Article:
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The company also plans to expand into delivering healthy food and over-the-counter medicine
When Uber Health launched back in 2018, the initial idea was for doctors to schedule rides for their patients, specifically older ones who were less likely to have access to a smartphone. It has since branched out into other aspects of healthcare as well, most notably pharmaceuticals, first through a partnership with NimbleRx for medication delivery in Seattle and Dallas, before expanding to Austin, Houston, and New York City.
The company also partnered with ScriptDrop, a medication access startup that connects pharmacies to a network of trained professional couriers, in 2021 so that those pharmacies could deliver medications to customers through Uber in 37 states.
Now, the two companies have announced an expansion to their partnership so that, for the first time, pharmacies will be able to deliver prescriptions to the patient same-day.
Healthcare providers and health plans who use Uber Health will be able to manage prescription delivery from any pharmacy through the same platform they're already using to coordinate transportation. They'll be able to arrange direct, same-day delivery of their prescriptions while also tracking when they arrive at the patient's door.
Prescription deliveries can be facilitated through any pharmacy registered with the National Council for Prescription Drug Programs (NCPDP) within delivery coverage areas. In addition, Uber Health allows for access to delivery coverage areas that include pharmacies dispensing medications covered by the 340B program, which helps health plans and providers reach low-income and uninsured patients.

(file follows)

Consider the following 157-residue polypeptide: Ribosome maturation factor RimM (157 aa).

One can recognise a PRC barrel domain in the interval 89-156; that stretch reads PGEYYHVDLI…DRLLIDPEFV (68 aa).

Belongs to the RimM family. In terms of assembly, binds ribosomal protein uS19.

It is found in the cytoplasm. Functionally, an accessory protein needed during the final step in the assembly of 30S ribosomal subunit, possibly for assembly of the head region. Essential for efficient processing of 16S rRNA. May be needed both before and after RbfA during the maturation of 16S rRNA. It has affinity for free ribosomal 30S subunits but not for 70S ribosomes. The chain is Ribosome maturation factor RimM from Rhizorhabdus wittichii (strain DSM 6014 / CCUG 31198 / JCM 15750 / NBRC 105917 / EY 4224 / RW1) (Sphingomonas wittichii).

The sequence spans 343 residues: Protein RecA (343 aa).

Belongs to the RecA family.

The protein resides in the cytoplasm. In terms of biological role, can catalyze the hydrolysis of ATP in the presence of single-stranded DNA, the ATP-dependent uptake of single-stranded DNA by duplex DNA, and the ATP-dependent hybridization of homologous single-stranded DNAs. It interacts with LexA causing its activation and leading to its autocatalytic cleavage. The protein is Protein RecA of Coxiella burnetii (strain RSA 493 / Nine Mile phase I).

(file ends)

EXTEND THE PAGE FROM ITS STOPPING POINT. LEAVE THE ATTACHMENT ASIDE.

In addition to delivering prescription medications, Uber also revealed plans to eventually expand into other delivery categories, including healthy food, and over-the-counter medicine for Medicare Advantage and Medicaid beneficiaries.
“At Uber Health, we are building solutions that address lessons we’ve learned from years at healthcare companies operating in value-based care contracts. Too much time has been spent ensuring patients had a ride to their follow-up appointment, had picked up the right prescriptions, or had access to food,” Caitlin Donovan, Global Head of Uber Health, said in a statement.
“That’s why I’m proud to add a scalable prescription delivery solution to our platform that empowers care teams to fully close the loop. From prescription delivery and NEMT today to healthy food and grocery delivery in the coming months, Uber Health remains committed to delivering a more connected care journey through a single, seamless platform.”
Uber is not the only tech company that has made inroads into the pharma delivery space: Amazon has been delivering medications since 2018 when it acquired online pharmacy PillPack. It has since launched its own line of over the counter drugs and also debuted Amazon Pharmacy, a store that allows customers to have their prescription medication delivered right to their door, and offering discounted medications for Prime members who pay without insurance.
The company recently unveiled RxPass, wherein members of Amazon Prime can pay just $5 a month and get access to as many commonly prescribed generic medications as they need; that includes drugs that treat more than 80 health conditions, such as high blood pressure, anxiety, or acid reflux. Depending on their prescription, RxPass members will also be able to have their medications delivered on either a monthly or quarterly basis.
Amazon does not, however, offer same-day medication delivery; Prime members get free 2-day delivery and all customers get free 4 to 5 day delivery, or they can upgrade to 2-day delivery for $5.99 per shipment.
(Image source: istockphoto.com)
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